To paraphrase Demosthenes, the greater this administration’s ready tongue, the greater distrust it inspires in our allies, and the greater boldness it creates in our enemies. Or to put it in my old man’s more earthy terms when I smarted off, “Don’t let your mouth write checks your ass can’t cash.” Obama has been bouncing foreign policy checks from Ukraine to the South China Sea, and most points in between.
Indeed, the deeds necessary to back these loud boasts have been few. That should not surprise us, since Obama has said and done much to tell the world that we will not act decisively, relying instead on verbal processes and gestures of force like bombing some trucks to create a telegenic illusion of action. He started his presidency with the “apology tour,” on which he called the U.S. “arrogant, dismissive, derisive,” confessed that we are “still working through some of our own darker periods in our history,” proclaimed that we “will be willing to acknowledge past errors where those errors have been made,” confessed that “too often we set [our] principles aside as luxuries that we could no longer afford” and so “we went off course,” and promised that we “are working to improve our democracy.” How could such a tainted and flawed state have the moral authority to act with the confidence and decisiveness that his recent rhetoric implies?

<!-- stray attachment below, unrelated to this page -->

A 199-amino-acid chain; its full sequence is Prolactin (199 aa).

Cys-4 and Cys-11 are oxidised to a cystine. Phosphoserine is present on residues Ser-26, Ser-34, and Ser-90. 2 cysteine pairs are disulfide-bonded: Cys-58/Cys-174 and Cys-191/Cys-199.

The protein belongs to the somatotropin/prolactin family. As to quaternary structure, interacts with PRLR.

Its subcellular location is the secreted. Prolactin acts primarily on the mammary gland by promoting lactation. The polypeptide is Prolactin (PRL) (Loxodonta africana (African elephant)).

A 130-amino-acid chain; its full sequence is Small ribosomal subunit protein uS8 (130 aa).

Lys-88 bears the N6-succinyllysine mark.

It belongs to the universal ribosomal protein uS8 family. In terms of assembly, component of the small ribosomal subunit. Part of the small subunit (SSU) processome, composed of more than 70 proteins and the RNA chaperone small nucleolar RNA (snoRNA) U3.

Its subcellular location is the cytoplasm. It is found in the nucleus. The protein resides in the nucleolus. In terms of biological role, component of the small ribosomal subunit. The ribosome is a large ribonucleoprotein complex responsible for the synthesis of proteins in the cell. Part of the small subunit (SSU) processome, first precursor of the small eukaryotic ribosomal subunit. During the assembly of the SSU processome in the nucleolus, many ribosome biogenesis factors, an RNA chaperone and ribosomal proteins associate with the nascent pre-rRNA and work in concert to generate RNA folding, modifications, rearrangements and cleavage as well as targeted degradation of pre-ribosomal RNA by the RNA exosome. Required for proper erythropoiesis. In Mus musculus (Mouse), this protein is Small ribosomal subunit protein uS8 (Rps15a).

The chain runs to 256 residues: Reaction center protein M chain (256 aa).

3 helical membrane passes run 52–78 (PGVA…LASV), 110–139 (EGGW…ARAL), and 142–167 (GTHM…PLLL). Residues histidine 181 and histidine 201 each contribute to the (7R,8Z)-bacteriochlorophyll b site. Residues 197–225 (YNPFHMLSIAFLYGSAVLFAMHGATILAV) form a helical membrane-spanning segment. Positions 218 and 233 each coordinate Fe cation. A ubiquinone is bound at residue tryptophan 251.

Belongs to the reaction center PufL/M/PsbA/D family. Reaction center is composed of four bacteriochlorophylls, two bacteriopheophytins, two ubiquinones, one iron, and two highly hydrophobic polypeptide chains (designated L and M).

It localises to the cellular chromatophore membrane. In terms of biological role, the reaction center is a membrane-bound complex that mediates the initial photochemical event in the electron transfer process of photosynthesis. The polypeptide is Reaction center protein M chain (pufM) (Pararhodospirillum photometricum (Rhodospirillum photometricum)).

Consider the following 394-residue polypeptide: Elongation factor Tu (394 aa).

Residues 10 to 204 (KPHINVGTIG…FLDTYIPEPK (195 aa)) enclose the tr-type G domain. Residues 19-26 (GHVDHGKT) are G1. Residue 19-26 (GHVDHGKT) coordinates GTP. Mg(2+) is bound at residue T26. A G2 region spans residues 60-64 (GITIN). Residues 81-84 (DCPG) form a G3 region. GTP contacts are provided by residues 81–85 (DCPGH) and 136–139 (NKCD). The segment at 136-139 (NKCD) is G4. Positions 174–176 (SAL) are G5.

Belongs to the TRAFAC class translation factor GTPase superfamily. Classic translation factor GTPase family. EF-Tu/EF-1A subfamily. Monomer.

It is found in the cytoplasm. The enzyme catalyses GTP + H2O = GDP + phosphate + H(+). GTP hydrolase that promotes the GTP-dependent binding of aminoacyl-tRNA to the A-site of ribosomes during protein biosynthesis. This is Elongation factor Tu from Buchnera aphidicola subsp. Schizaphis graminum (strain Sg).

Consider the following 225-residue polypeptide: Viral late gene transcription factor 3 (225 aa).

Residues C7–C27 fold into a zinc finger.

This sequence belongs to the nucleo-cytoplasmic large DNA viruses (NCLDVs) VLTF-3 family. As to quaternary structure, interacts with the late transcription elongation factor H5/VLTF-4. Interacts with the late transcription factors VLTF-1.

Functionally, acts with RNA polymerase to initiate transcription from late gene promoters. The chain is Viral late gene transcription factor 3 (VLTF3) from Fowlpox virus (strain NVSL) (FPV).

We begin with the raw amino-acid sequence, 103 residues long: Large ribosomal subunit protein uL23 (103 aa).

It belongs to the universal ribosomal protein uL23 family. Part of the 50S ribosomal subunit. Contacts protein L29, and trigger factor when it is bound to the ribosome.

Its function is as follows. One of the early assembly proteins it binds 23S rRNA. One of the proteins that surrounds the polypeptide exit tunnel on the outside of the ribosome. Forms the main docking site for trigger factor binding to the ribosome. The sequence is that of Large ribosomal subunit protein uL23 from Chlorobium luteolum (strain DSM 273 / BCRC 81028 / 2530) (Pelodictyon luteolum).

Likewise his domestic deeds have undercut the capacity to enforce his tough foreign policy words. Because of cuts to the military budget––inspired in part by his desire to reduce the U.S. to merely one unexceptional member of an international coalition that supposedly can maintain global order and create collective security––our military capacity is destined “to be an increasingly hollow force,” as Bret Stephens writes, “with the Army as small as it was in 1940, before conscription; a Navy the size it was in 1917, before our entry into World War I; an Air Force flying the oldest—and smallest—fleet of planes in its history; and a nuclear arsenal no larger than it was during the Truman administration.”